Leveraging Community Action Grants in Solidarity with Frontline Pipeline Resistance

By Charlotte Cevallos Biren

The landmark release of the Intergovernmental Panel on Climate Change (IPCC)’s Sixth Assessment Report in August sounded the alarm for the global community, confirming ‘unequivocally’ that human influence has warmed the atmosphere, ocean and land. Furthermore, the new report made clear that human-influenced warming, primarily the burning of fossil fuels and deforestation, has initiated an irreversible impact on climate systems, with effects from melting glaciers and rising sea levels to be felt over the coming centuries or even millennia. 

The increasing severity of climate impacts, such as extreme heat, precipitation and drought, have been evidenced all across the globe over the past years and the report warns that these impacts are poised to get worse if greenhouse-gas emissions continue. Unless there are immediate, rapid and large-scale reductions in greenhouse gas emissions, limiting warming to 1.5°C or even 2°C will be beyond reach

RAN has been calling on corporate targets to phase out fossil fuel funding and adopt policies respecting Indigenous rights for years. Now, this most recent report underscores our demands, explicitly establishing the need to protect Indigenous Peoples’ rights in order to address the climate crisis. 

Through our Community Action Grants (CAG) Program, we continue to support the fight for Indigenous rights, especially as violations ensue on the grounds of fossil fuel infrastructure construction. Over the last few years and more intensely this summer, RAN distributed resources in addition to staff time and expertise to support remarkable grassroots efforts aimed at stopping the construction of Enbridge’s Line 3 tar sands pipeline, bisecting unceded Anishinaabe lands in Northern Minnesota. 

Line 3 is the one of the largest tar sands pipeline projects to be proposed in North America, estimated to move up to 915,000 barrels of oil a day from Alberta to Wisconsin through Minnesota. The pipeline crosses more than 200 bodies of water, including lakes, wetlands, and rivers, endangering freshwater resources and the pristine lake country of northern Minnesota where Native Americans harvest wild rice and hold treaty rights. A critical component of Indigenous resistance to the Line 3 pipeline is that it threatens treaty lands where tribal members retain the rights to hunt, fish, gather, hold ceremony, and travel.

The frontline Indigenous-led Line 3 resistance has been met with violent repression, increased militarization, and sustained legal battles, all while the construction of the pipeline violates human and treaty rights. This is unacceptable on many levels, but especially in light of the gross human rights violations and continued disregard for Indigenous treaty rights. The Line 3 pipeline has the climate impacts of 50 coal fired power plants, annually. When the IPCC report and the International Energy Agency have named no new fossil expansion as a critical component of a livable climate, Line 3 is the exact wrong project at the wrong time.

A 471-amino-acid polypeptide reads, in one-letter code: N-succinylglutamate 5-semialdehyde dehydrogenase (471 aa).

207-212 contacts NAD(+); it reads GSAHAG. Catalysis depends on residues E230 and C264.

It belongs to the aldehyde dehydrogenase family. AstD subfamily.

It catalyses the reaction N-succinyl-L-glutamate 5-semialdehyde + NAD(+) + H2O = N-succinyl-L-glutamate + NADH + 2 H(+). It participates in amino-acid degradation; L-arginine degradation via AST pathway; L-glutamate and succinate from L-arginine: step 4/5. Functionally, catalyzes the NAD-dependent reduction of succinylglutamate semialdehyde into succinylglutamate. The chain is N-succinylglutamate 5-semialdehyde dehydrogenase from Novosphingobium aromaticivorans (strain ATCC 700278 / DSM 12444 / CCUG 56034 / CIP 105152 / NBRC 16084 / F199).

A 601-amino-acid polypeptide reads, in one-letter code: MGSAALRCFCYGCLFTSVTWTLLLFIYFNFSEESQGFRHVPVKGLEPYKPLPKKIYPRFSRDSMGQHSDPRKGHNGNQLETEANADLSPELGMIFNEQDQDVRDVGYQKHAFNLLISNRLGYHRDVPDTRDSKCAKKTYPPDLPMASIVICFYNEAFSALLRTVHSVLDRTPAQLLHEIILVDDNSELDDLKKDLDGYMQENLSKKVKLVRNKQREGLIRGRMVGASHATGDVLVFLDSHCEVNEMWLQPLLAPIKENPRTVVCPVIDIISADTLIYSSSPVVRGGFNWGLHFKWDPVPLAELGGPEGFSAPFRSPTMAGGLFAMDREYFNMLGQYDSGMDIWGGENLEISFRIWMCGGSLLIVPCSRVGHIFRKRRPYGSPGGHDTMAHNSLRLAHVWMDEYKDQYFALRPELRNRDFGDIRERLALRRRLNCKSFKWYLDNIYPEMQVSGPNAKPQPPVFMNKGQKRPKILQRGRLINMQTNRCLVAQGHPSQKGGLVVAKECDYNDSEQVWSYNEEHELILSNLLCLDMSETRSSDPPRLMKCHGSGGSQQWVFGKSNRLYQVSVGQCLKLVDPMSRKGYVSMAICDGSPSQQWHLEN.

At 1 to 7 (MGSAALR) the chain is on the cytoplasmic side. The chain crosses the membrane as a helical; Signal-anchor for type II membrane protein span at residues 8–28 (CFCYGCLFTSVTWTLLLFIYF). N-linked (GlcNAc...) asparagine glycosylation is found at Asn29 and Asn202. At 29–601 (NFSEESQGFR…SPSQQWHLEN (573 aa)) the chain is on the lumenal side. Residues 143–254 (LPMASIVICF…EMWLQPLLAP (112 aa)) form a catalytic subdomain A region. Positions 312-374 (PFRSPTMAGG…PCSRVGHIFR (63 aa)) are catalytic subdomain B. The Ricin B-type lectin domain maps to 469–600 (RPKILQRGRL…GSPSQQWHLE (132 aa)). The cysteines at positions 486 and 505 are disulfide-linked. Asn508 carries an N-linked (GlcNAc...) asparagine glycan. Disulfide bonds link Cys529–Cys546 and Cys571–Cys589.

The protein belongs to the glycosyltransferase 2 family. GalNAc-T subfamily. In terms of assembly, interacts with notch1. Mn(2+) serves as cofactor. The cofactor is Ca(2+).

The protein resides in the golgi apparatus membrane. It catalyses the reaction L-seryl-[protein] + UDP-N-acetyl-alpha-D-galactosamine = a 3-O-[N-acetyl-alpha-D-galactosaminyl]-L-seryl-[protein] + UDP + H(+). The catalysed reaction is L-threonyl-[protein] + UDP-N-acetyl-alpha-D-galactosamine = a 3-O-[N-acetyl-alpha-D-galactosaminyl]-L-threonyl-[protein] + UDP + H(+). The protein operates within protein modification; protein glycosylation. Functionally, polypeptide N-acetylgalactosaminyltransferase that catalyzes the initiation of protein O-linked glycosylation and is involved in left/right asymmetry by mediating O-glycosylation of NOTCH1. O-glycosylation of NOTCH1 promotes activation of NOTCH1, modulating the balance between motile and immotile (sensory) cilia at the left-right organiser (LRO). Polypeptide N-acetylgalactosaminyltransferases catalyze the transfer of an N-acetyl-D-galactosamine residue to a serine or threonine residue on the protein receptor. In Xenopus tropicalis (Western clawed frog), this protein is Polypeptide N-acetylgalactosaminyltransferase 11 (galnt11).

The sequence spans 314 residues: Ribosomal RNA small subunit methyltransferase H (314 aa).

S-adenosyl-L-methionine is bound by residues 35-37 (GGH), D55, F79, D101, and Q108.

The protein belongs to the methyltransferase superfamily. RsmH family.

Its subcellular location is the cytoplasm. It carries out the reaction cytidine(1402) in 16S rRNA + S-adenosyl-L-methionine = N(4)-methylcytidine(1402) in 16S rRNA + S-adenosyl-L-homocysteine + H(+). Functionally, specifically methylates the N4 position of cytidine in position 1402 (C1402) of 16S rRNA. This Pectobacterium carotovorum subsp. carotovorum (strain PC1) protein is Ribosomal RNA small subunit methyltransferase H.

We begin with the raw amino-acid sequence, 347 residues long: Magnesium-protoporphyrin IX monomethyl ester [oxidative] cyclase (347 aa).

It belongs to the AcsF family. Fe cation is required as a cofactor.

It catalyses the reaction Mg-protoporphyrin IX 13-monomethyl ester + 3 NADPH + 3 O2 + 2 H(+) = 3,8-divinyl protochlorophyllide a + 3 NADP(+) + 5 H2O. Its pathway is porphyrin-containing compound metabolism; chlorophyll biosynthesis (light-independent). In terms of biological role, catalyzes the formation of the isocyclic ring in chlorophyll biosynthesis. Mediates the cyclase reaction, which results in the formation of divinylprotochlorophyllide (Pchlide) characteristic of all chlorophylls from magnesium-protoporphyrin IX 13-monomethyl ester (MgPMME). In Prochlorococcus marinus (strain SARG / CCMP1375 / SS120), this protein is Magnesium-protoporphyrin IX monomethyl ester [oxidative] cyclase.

That is why our CAG program has supported grantees and initiatives actively working to resist the pipeline and bring awareness to its current and prospective detrimental effects on people and planet. Meet some of our grantees and learn more about these initiatives to resist Line 3.

Meet the CAG Grantees

The Giniw Collective

Indigenous-led, Giniw Collective leads non-violent direct action against the Line 3 pipeline.

The Giniw Collective is a grassroots, frontlines effort that is Indigenous women-led to protect Anishinaabe territory from the destruction of Enbridge’s Line 3 tar sands project, through trainings, community outreach and education, mobilizations and relationship building within the broader movement. The collective was started back in the summer of 2018 in response to the proposed Line 3 project and has been working to protect treaty rights of the Anishinaabe, as well as sacred wild rice and other food sources, medicine, diverse ecosystems, and wetlands and lakes throughout the territories. They are also working to protect communities of color that are disproportionately impacted by health impacts and increased violence against women associated with an increase in fossil fuel infrastructure.